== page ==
The governing documents1 of most, if not all, community interest developments/homeowners associations contain provisions setting forth the rules regarding real property insurance. Typically, an Association is required to obtain and maintain a master policy of fire insurance, naming the Association itself as the insured, for the full insurable value of all of the improvements within the development (the common areas and common structural components of the building including the roofs, exterior walls and exterior plumbing). Individual unit owners are prevented from separately insuring their units or common areas against loss by fire or other casualty covered by the Association’s insurance but may insure their own personal property or improvements they made to their own units.

The primary purpose of these provisions is to avoid double coverage by allocating insurance responsibility between the Association and individual owners of a condominium unit. If both the master and individual policy cover the same loss, the unit owner may be compelled to pay twice for the same insurance—once through homeowners association dues and then again through individual policy premiums. Additionally, double coverage can lead to disputes over control of proceeds, where the association could be faced with the obligation to repair when a portion of the insurance proceeds is controlled by a member.2

So what happens when a unit is damaged by water or fire? May the unit owner make claim under the Association’s master policy, or is that right to submit a claim solely within the purview of the Association? In Gantman v. United Pacific Insurance Company,3 and Adelman v. Associated International Insurance Company,4 the courts held that the individual unit owners were not insureds under the Association’s master policy and, consequently, could not make claims or sue thereunder.5 (Gantman held that an individual homeowner had no standing to sue the insurer on a policy under which the homeowner was neither an insured nor an express beneficiary.6 Adelman held that the insurer owed no duty of care to individual owners relating to the performance of its indemnity obligation owed to the insured association.7)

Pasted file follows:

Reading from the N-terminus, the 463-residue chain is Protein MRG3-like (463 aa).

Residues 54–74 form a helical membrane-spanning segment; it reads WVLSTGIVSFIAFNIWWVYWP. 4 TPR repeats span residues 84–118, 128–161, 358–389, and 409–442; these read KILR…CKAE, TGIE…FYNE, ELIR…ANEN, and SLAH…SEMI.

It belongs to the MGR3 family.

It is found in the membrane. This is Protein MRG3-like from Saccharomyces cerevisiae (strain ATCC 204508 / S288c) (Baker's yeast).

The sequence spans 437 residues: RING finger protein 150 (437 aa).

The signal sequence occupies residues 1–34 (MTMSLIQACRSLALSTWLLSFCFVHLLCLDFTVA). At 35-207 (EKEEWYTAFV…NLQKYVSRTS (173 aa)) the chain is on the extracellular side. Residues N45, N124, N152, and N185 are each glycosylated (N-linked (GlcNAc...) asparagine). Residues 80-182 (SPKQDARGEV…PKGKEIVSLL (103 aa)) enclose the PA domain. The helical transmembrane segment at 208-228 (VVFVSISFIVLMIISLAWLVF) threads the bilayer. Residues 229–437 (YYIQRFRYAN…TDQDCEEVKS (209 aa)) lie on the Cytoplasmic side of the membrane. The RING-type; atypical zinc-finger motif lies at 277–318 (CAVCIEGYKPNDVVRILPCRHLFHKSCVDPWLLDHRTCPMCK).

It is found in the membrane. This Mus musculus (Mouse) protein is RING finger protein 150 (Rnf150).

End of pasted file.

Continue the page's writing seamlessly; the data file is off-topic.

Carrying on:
Thus, there are two lessons to be learned. First, unit owners must have their condominium policy reviewed to ensure their separate interests are covered to the fullest extent possible. Second, it is important for unit owners to understand the interplay between the Association’s CC&Rs, the Association’s master policy, and their own separate interests. Questions surrounding these issues should be addressed to an experienced Association attorney with knowledge of insurance policies.

1 An Association’s governing documents typically include the Declaration of Covenants, Conditions & Restrictions (“CC&Rs”), Bylaws and Rules and Regulations.
2 Palacin v. Allstate Ins. Co. (2004) 119 Cal.App.4th 855, 863-864; Schiller v. Community Technology, Inc. (1980) 78 A.D.2d 762, 433 N.Y.S.2d 640, 642.
3  (1991) 232 Cal.App.3d 1560.
4 (2001) 90 Cal.App.4th 352.
5 Gantman, supra, at pp. 1566-1568; Adelman, supra, at p. 356.
6 Gantman, supra, at pp. 1563, 1566-1567.
7 Adelman, supra, at pp. 359, 370.

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